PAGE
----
This is what’s under my Christmas tree as of today. At first glance, you wouldn’t think such a materialistic tradition would deserve mention in a blog about Stoicism. But there is a lesson here that reflects Stoic principles; a lesson I’m glad to be learning from my 5-year-old daughter.
I should mention my wife LOVES Christmas. Even in a 1-bedroom apartment, she used 7 storage boxes of decorations to celebrate the season. I’ve never really cared for Christmas, so I didn’t understand or appreciate my wife’s exuberance. But I went along with my wife’s wish to make the season special for our daughter. It was hard to justify not making Christmas a great season to be a kid. All of the early presents in the picture above are for our daughter to open before Christmas eve.
The funny thing is, almost none of those packages contains something new, and my daughter knows it. The bulk of them are books she already has, many handed down in one side of the family or the other over the years. She gets to open one of those every night between the beginning of December and Christmas Eve. The few packages that do contain something new are little crafts or seasonal knickknacks that my wife bought at post-Christmas clearance sales last year (usually at several for a dollar or two). She gets to open and complete one of those crafts or play with one of those knickknacks a few nights each week in the 25 days leading up to Christmas. She’s always so excited to tear into and read, build, or play with each one.
My daughter’s reaction to all of these gifts is complete joy. Whether it is a book I’ve read her a dozen times, a plastic baggie of pom poms, pipe cleaners, and googly eyes, or a cheap windup Santa Claus, she responds to each gift with happiness and gratitude. When I remarked to my wife that I found it so remarkable that my daughter could respond that way to these little things, it hit me–it shouldn’t be remarkable, it should be natural. None of these things make her happy by themselves. Instead, it is her attitude toward them that helps her maintain her happiness. And that is a perfectly Stoic insight.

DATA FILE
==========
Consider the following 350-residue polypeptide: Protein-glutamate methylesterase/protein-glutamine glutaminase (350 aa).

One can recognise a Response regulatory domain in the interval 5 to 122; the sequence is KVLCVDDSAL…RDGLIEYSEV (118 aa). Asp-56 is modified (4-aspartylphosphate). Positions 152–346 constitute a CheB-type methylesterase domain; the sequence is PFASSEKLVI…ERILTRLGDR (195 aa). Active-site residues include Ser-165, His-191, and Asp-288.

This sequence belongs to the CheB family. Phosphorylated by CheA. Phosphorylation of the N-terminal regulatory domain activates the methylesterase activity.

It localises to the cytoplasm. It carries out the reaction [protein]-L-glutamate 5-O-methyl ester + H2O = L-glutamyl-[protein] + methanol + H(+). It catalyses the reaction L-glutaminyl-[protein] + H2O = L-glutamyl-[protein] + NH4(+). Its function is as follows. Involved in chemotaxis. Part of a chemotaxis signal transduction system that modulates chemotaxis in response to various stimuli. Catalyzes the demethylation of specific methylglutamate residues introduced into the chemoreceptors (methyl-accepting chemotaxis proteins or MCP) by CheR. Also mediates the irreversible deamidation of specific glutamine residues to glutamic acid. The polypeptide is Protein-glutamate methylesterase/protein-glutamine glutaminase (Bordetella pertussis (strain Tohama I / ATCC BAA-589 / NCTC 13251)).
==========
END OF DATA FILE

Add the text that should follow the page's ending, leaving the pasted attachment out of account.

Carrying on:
A Stoic understands that belongings cannot create happiness. Only virtue can create happiness; all other things are indifferent. In addition, none of those other things are our own. As Epictetus is reported to have said, “nothing is your own that it does not rest with you to procure or to keep when you will.” Discourses, Book IV. And elsewhere, Epictetus likened all externals, whether belongings or loved ones, to a pretty shell examined by a sailor on shore leave; something temporary and to be cast aside at the bidding of the Captain.
But Stoics are not Cynics, they do not cast aside externals or disregard them entirely. Preferred indifferents are to be appreciated for what they are. They are not sought, but should be appreciated for the temporary benefits they provide. Seneca referred to continued life, one of these preferred indifferents, as something to be regarded as a “windfall” each morning. Epictetus continually reminded his students to live with gratitude, coining aphorisms such as “He is a wise man who does not grieve for the things he has not, but rejoices for those which he has.”
So I want to take this lesson from my daughter. A Stoic should respond to all of the preferred indifferents with the same kind of joy and vigor that she takes to those presents. Whether it is waking up in the morning, heading out to represent my clients, or opening an almost-expired pint of half & half to pour a splash in my tea, I want to have that attitude of gratitude and joy she displays over rediscovering her old belongings. None of those things are guaranteed to me, I control none of them. And while they cannot contribute to happiness in lieu of virtue, by responding to them virtuously, I can grow closer to real happiness.